Balancing the National Accounts: The Adjustment of Initial Estimates — A Neglected Stage in Measurement

  • Richard Stone


Builders of econometric models encounter at the outset a problem of measurement. In spite of the best endeavours of statisticians, national accounts contain statistical discrepancies, residual errors, unidentified items and other balancing entries, evidence of the difficulties arising from the fact that the information available is in some degree incomplete, inconsistent and unreliable. These difficulties are not peculiar to economics: they have long been recognised in the physical sciences, and methods of combining and adjusting measurements have been devised. Thus, about a hundred years ago, Merriman (1884; 8th edn, 1911, p. 1) wrote: ‘The absolutely true values of the observed quantities cannot in general be found, but instead must be accepted and used values, derived from the combination and adjustment of the measurements, which are the most probable, and hence the best’. The same author’s critical bibliography of writings on the method of least squares (Merriman, 1877) enables us to trace the literature on the adjustment of conditioned observations much further back.


Initial Estimate Variance Matrix National Account General Government Social Account Matrix 
These keywords were added by machine and not by the authors. This process is experimental and the keywords may be updated as the learning algorithm improves.


Unable to display preview. Download preview PDF.

Unable to display preview. Download preview PDF.


  1. Byron, Ray P. (1978). ‘The Estimation of Large Social Account Matrices’, Journal of the Royal Statistical Society, Series A, 141, 359–67.CrossRefGoogle Scholar
  2. Merriman, Mansfield (1877) ‘A List of Writings Relating to the Method of Least Squares’, Transactions of the Connecticut Academy, IV, 151–232.Google Scholar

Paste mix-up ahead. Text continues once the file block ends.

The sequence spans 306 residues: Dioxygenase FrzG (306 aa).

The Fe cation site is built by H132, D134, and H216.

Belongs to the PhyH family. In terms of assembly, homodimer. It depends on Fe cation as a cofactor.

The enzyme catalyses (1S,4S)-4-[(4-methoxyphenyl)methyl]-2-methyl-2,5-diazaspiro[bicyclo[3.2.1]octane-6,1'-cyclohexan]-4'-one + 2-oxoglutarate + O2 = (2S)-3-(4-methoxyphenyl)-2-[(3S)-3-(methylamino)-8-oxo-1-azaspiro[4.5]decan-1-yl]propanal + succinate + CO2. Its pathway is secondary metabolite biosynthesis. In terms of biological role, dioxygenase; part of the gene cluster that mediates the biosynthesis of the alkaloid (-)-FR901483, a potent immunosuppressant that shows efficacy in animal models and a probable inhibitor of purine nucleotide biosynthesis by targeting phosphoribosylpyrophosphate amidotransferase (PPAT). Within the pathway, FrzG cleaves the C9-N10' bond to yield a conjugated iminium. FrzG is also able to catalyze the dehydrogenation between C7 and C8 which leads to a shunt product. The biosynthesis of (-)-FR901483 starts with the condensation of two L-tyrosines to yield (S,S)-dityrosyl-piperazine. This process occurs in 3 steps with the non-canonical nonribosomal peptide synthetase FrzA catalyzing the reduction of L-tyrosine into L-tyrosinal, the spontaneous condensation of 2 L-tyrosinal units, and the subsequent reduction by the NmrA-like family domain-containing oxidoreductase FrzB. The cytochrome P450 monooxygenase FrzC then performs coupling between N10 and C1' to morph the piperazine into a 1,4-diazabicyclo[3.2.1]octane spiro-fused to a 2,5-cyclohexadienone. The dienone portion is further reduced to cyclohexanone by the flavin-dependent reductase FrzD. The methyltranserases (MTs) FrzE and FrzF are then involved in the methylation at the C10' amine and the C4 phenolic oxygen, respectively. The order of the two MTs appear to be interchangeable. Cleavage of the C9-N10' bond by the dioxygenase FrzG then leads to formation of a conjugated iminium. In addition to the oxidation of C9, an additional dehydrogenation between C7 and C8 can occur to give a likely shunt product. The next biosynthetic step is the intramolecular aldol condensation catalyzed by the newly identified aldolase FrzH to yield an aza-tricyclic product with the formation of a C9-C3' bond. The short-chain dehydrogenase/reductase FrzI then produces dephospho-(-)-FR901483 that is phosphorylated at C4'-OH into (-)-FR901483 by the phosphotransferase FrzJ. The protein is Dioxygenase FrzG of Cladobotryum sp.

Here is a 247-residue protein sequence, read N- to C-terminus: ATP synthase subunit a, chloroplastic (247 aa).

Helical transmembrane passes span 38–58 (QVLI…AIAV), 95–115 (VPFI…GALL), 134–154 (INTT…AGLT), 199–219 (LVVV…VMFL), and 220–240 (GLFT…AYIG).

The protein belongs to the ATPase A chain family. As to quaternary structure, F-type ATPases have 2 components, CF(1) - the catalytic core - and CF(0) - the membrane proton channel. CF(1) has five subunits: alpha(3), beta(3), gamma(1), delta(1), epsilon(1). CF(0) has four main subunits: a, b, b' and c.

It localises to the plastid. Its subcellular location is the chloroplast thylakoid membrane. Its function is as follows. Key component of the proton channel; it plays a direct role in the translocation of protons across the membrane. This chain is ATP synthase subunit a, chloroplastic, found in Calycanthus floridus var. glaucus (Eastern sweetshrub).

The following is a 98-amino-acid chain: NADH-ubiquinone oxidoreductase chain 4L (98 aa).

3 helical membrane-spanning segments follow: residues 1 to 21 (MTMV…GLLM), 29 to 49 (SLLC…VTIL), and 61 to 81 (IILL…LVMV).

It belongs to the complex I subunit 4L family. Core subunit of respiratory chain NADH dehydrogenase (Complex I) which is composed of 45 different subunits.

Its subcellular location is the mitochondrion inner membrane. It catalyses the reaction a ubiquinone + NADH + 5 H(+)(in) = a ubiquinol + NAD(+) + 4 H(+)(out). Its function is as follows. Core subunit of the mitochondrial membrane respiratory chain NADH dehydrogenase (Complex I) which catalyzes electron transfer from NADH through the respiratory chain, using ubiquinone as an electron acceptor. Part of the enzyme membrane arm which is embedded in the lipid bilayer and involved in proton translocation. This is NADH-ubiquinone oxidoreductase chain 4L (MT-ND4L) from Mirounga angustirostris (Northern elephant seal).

3. Merriman, Mansfield (1884) A Textbook on the Method of Least Squares, 1st edn (8th edn, New York: Wiley, 1911).Google Scholar
  4. Ploeg, Frederick van der (1982) ‘Reliability and the Adjustment of Sequences of Large Economic Accounting Matrices’ (with discussion), Journal of the Royal Statistical Society, Series A, 145, 169–94.CrossRefGoogle Scholar
  5. Stone, Richard (1975) ‘Direct and Indirect Consequences in the Adjustment of Observations’, in P. J. Bjerve (ed.) Nasjonalregnskap, Modeller og Analyse (Oslo: Statistisk Sentralbyra).Google Scholar
  6. Stone, Richard, Champernowne, D. G. and J. E. Meade (1942) ‘The Precision of National Income Estimates’, The Review of Economic Studies, IX, 111–25.CrossRefGoogle Scholar
  7. UK, CSO (Central Statistical Office) (1952-) National Income and Expenditure (London: HMSO).Google Scholar
  8. UK, CSO (Central Statistical Office) (1968) National Accounts Statistics: Sources and Methods (London: HMSO).Google Scholar
  9. UK, CSO (Central Statistical Office) (1975-) Economic Trends Annual Supplement, 1981 edn (London: HMSO).Google Scholar

Copyright information

© A. Ingham and A. M. Ulph 1984

Authors and Affiliations

  • Richard Stone

There are no affiliations available

Personalised recommendations